In explaining its rationale, the IRS likens same-sex married couples to common-law married couples in that the marriages are valid in some states, but not others, which creates administrative issues for the federal government.  It states in its ruling that “Although states have different rules of marriage recognition, uniform nationwide rules are essential for efficient and fair tax administration. A rule under which a couple’s marital status could change simply by moving from one state to another state would be prohibitively difficult and costly for the Service to administer, and for many taxpayers to apply.”  Therefore, as the IRS previously did with common-law marriages, it will recognize the marriages of same-sex couples, if validly entered into pursuant to the laws of the state into which the purported marriage occurs.  The result, therefore, is that a same-sex couple which secures a valid marriage in one state may not be entitled to recognition in their state of residency (for tax and others benefits), but will be entitled to recognition for tax purposes federally.

If you have any questions or concerns, please contact me directly at mhovey@gmail.com.  Thank you!

Reblog: What Do the DOMA and Prop 8 Decisions Mean for Gay Marriage in Pennsylvania?

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Moments ago, the Supreme Court of the United States issued two historic rulings concerning gay marriage.  In the first ruling, United States v. Windsor, the Supreme Court ruled that DOMA (Defense of Marriage Act) is unconstitutional.  Federally, the result is that valid same-sex marriages must now be recognized.  This will entitle same-sex couples to the same benefits as heterosexual marriages, including the right to file joint federal income taxes and share federally provided medical benefits.

The second decision, Hollingsworth v. Perry, dismissed the appeal in the Prop 8 case.  Some background is needed to understand this decision.  When Prop 8 was challenged a trial was held on its constitutionality.  At the conclusion of the trial, the court held that Prop 8 was unconstitutional and unenforceable.  At that point, the government for California conceded and accepted the ruling.  The supporters of Prop 8, however, filed an appeal pursuant to a unique California law.  That appeal reached the Supreme Court.  Today, the Supreme Court said that private individuals (e.g., the supporters of Prop 8) cannot take an appeal when the government (the party actually involved in the case) declines to appeal.  The ruling, therefore, is more procedural than substantive, meaning it did not directly address gay marriage.  The result, however, is that the trial court’s ruling will stand and Prop 8, which prohibited same-sex marriage in California, is unconstitutional, invalid, and unenforceable, thereby opening the path for same-sex marriages in the state.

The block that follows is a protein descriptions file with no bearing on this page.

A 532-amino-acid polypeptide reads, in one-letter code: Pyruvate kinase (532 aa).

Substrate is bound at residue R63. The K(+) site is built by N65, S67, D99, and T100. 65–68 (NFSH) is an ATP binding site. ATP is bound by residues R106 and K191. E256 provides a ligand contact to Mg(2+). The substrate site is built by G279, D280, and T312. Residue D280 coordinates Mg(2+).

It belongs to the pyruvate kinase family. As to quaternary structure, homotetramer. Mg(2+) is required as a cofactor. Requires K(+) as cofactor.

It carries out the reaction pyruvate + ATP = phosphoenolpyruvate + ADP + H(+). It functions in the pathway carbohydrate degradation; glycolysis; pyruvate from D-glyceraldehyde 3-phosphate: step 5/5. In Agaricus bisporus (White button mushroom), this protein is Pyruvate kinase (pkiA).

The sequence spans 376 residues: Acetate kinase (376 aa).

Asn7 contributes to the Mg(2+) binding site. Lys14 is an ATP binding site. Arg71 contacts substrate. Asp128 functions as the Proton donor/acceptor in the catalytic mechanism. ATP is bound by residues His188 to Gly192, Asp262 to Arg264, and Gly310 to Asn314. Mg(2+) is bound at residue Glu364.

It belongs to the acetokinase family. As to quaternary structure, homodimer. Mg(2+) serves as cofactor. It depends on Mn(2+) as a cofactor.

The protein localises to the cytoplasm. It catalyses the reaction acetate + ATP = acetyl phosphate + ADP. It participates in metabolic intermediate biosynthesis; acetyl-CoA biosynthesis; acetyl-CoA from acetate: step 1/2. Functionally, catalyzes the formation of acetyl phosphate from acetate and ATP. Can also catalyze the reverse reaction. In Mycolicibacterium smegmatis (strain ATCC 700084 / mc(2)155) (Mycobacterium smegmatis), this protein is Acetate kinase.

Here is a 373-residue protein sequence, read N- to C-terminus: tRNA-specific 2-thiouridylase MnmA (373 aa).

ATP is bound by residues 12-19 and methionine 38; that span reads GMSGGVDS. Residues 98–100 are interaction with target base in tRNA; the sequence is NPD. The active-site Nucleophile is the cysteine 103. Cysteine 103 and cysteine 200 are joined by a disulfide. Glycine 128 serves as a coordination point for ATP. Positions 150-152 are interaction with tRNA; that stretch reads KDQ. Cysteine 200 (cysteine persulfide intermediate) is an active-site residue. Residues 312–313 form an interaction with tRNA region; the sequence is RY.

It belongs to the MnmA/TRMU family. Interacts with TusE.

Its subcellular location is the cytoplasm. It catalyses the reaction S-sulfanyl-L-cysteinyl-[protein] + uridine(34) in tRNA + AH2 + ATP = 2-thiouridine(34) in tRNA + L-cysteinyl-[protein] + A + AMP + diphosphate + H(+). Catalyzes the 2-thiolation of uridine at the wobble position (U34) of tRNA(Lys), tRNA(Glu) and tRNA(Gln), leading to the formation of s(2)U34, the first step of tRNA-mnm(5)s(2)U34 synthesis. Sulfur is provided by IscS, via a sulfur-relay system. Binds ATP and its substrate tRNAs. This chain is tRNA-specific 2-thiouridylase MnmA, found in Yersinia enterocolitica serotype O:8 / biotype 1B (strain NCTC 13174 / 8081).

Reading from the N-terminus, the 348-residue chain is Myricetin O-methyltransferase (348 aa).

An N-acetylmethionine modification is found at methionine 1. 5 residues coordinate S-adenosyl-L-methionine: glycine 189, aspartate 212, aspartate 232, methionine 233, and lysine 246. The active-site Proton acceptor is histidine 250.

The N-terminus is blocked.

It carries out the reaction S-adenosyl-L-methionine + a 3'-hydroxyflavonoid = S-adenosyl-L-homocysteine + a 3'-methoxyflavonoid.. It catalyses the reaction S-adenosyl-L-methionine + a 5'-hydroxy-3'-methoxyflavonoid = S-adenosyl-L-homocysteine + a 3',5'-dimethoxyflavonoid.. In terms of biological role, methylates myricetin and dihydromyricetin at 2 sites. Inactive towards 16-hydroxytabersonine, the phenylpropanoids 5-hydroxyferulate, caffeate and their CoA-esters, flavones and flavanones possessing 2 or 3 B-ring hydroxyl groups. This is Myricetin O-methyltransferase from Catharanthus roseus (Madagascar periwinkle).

The question many here at home are now asking is: what does this mean for gay marriage in Pennsylvania?  Immediately, there will be no impact because Pennsylvania has its own version of DOMA (23 Pa.C.S. § 1704).  The Pennsylvania law prohibits the Commonwealth from recognizing other states’ same sex marriages. As a result, same-sex marriages from the 12 states that grant them are still prohibited in Pennsylvania.  A same-sex couple married in another state will still be denied the right to share medical benefits provided by the Commonwealth, denied the right to file a joint tax return, denied the right to inherit from the other automatically and at the lower tax rate, and denied the right to divorce here in Pennsylvania.

Long-term, however, it puts the Commonwealth’s version of DOMA is significant peril.  What I predict will happen next is that a validly married same-sex couple will challenge Pennsylvania’s DOMA as unconstitutional, either because they were denied a divorce or inherited at a higher tax rate.  Even if the Supreme Court of Pennsylvania ultimately upholds the statute on appeal, we know now that if the matter is appealed to the Supreme Court of the United States, the state’s statute will almost certainly be ruled unconstitutional by the same rationale as the federal DOMA.  The constitutionality of the statute pursuant to the Full Faith and Credit Clause will also be in question, providing alternative grounds for its invalidity.  The result is pressure on both the legislature and the judiciary to strike down DOMA.  I predict that within five years, DOMA will either be repealed by the legislature or deemed unconstitutional and thereby unenforceable by the judiciary.  This will result in same-sex couples being entitled to the same rights as heterosexual couples in Pennsylvania.

If you are a same-sex couple in Pennsylvania and wish to further discuss the impact of these two rulings on your marriage, please contact me at mhovey@gmail.com.  Please check back on our blog for more analysis of these two historic decisions.  Thank you.